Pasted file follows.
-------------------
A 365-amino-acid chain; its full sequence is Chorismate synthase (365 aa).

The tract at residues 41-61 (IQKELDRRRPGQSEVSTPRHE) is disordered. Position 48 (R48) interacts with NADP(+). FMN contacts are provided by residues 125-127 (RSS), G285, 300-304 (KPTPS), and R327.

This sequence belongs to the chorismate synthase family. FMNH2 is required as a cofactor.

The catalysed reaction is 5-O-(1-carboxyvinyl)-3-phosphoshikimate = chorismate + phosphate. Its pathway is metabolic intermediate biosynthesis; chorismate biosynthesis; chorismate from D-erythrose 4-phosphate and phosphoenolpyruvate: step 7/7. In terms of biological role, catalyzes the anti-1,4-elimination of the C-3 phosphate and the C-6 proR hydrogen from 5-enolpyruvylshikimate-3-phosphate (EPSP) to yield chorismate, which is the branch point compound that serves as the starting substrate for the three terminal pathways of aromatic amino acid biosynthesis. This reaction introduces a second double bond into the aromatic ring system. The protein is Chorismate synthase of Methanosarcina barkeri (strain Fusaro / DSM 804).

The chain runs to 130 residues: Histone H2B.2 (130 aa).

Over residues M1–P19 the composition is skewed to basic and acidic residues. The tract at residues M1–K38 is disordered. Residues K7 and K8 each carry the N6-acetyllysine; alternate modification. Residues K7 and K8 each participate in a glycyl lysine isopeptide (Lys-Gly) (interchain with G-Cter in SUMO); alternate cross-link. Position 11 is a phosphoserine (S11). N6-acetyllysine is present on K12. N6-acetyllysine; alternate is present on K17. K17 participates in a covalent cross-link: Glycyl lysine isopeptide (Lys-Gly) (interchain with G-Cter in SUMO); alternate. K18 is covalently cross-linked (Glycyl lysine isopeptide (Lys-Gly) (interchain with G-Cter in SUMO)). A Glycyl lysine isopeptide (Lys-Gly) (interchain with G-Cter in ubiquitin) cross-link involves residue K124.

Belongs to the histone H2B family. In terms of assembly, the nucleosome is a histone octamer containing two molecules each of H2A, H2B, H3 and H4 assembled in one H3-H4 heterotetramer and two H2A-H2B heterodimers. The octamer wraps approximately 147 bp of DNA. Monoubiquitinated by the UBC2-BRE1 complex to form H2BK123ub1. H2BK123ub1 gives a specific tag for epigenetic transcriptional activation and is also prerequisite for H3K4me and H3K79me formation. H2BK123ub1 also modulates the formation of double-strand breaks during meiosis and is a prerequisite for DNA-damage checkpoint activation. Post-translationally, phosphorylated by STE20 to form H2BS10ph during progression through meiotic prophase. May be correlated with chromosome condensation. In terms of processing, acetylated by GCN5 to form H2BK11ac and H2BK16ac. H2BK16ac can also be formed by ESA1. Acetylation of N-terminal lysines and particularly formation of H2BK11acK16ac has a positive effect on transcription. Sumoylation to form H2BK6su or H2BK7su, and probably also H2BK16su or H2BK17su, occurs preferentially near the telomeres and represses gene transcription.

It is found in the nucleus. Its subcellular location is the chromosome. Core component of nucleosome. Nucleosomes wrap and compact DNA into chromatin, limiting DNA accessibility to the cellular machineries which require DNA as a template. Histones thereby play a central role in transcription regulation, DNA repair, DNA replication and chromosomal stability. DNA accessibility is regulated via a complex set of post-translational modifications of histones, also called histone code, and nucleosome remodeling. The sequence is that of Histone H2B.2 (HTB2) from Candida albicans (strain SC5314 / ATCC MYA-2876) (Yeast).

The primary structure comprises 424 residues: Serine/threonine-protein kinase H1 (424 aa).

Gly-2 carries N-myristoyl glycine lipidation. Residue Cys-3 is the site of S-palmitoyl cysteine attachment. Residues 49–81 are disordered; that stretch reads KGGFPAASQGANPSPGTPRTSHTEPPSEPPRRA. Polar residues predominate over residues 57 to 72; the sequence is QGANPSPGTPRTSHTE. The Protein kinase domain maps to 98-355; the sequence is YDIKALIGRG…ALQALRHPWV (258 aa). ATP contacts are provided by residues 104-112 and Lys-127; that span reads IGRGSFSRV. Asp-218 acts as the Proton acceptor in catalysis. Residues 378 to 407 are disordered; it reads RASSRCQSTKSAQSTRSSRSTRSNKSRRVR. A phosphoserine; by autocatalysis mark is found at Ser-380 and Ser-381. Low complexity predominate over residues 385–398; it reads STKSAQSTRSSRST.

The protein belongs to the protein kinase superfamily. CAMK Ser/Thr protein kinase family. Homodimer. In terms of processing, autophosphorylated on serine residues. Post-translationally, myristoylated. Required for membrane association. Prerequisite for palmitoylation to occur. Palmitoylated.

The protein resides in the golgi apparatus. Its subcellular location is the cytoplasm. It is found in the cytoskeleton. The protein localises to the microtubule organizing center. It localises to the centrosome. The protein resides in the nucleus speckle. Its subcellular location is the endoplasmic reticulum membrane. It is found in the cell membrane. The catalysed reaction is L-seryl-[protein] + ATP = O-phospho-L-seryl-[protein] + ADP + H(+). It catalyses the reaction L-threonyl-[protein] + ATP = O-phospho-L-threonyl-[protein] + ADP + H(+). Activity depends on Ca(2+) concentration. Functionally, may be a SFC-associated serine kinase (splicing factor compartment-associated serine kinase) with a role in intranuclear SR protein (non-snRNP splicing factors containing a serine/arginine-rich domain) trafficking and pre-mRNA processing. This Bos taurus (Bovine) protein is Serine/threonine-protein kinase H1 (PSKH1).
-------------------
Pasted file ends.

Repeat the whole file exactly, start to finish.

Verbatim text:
A 365-amino-acid chain; its full sequence is Chorismate synthase (365 aa).

The tract at residues 41-61 (IQKELDRRRPGQSEVSTPRHE) is disordered. Position 48 (R48) interacts with NADP(+). FMN contacts are provided by residues 125-127 (RSS), G285, 300-304 (KPTPS), and R327.

This sequence belongs to the chorismate synthase family. FMNH2 is required as a cofactor.

The catalysed reaction is 5-O-(1-carboxyvinyl)-3-phosphoshikimate = chorismate + phosphate. Its pathway is metabolic intermediate biosynthesis; chorismate biosynthesis; chorismate from D-erythrose 4-phosphate and phosphoenolpyruvate: step 7/7. In terms of biological role, catalyzes the anti-1,4-elimination of the C-3 phosphate and the C-6 proR hydrogen from 5-enolpyruvylshikimate-3-phosphate (EPSP) to yield chorismate, which is the branch point compound that serves as the starting substrate for the three terminal pathways of aromatic amino acid biosynthesis. This reaction introduces a second double bond into the aromatic ring system. The protein is Chorismate synthase of Methanosarcina barkeri (strain Fusaro / DSM 804).

The chain runs to 130 residues: Histone H2B.2 (130 aa).

Over residues M1–P19 the composition is skewed to basic and acidic residues. The tract at residues M1–K38 is disordered. Residues K7 and K8 each carry the N6-acetyllysine; alternate modification. Residues K7 and K8 each participate in a glycyl lysine isopeptide (Lys-Gly) (interchain with G-Cter in SUMO); alternate cross-link. Position 11 is a phosphoserine (S11). N6-acetyllysine is present on K12. N6-acetyllysine; alternate is present on K17. K17 participates in a covalent cross-link: Glycyl lysine isopeptide (Lys-Gly) (interchain with G-Cter in SUMO); alternate. K18 is covalently cross-linked (Glycyl lysine isopeptide (Lys-Gly) (interchain with G-Cter in SUMO)). A Glycyl lysine isopeptide (Lys-Gly) (interchain with G-Cter in ubiquitin) cross-link involves residue K124.

Belongs to the histone H2B family. In terms of assembly, the nucleosome is a histone octamer containing two molecules each of H2A, H2B, H3 and H4 assembled in one H3-H4 heterotetramer and two H2A-H2B heterodimers. The octamer wraps approximately 147 bp of DNA. Monoubiquitinated by the UBC2-BRE1 complex to form H2BK123ub1. H2BK123ub1 gives a specific tag for epigenetic transcriptional activation and is also prerequisite for H3K4me and H3K79me formation. H2BK123ub1 also modulates the formation of double-strand breaks during meiosis and is a prerequisite for DNA-damage checkpoint activation. Post-translationally, phosphorylated by STE20 to form H2BS10ph during progression through meiotic prophase. May be correlated with chromosome condensation. In terms of processing, acetylated by GCN5 to form H2BK11ac and H2BK16ac. H2BK16ac can also be formed by ESA1. Acetylation of N-terminal lysines and particularly formation of H2BK11acK16ac has a positive effect on transcription. Sumoylation to form H2BK6su or H2BK7su, and probably also H2BK16su or H2BK17su, occurs preferentially near the telomeres and represses gene transcription.

It is found in the nucleus. Its subcellular location is the chromosome. Core component of nucleosome. Nucleosomes wrap and compact DNA into chromatin, limiting DNA accessibility to the cellular machineries which require DNA as a template. Histones thereby play a central role in transcription regulation, DNA repair, DNA replication and chromosomal stability. DNA accessibility is regulated via a complex set of post-translational modifications of histones, also called histone code, and nucleosome remodeling. The sequence is that of Histone H2B.2 (HTB2) from Candida albicans (strain SC5314 / ATCC MYA-2876) (Yeast).

The primary structure comprises 424 residues: Serine/threonine-protein kinase H1 (424 aa).

Gly-2 carries N-myristoyl glycine lipidation. Residue Cys-3 is the site of S-palmitoyl cysteine attachment. Residues 49–81 are disordered; that stretch reads KGGFPAASQGANPSPGTPRTSHTEPPSEPPRRA. Polar residues predominate over residues 57 to 72; the sequence is QGANPSPGTPRTSHTE. The Protein kinase domain maps to 98-355; the sequence is YDIKALIGRG…ALQALRHPWV (258 aa). ATP contacts are provided by residues 104-112 and Lys-127; that span reads IGRGSFSRV. Asp-218 acts as the Proton acceptor in catalysis. Residues 378 to 407 are disordered; it reads RASSRCQSTKSAQSTRSSRSTRSNKSRRVR. A phosphoserine; by autocatalysis mark is found at Ser-380 and Ser-381. Low complexity predominate over residues 385–398; it reads STKSAQSTRSSRST.

The protein belongs to the protein kinase superfamily. CAMK Ser/Thr protein kinase family. Homodimer. In terms of processing, autophosphorylated on serine residues. Post-translationally, myristoylated. Required for membrane association. Prerequisite for palmitoylation to occur. Palmitoylated.

The protein resides in the golgi apparatus. Its subcellular location is the cytoplasm. It is found in the cytoskeleton. The protein localises to the microtubule organizing center. It localises to the centrosome. The protein resides in the nucleus speckle. Its subcellular location is the endoplasmic reticulum membrane. It is found in the cell membrane. The catalysed reaction is L-seryl-[protein] + ATP = O-phospho-L-seryl-[protein] + ADP + H(+). It catalyses the reaction L-threonyl-[protein] + ATP = O-phospho-L-threonyl-[protein] + ADP + H(+). Activity depends on Ca(2+) concentration. Functionally, may be a SFC-associated serine kinase (splicing factor compartment-associated serine kinase) with a role in intranuclear SR protein (non-snRNP splicing factors containing a serine/arginine-rich domain) trafficking and pre-mRNA processing. This Bos taurus (Bovine) protein is Serine/threonine-protein kinase H1 (PSKH1).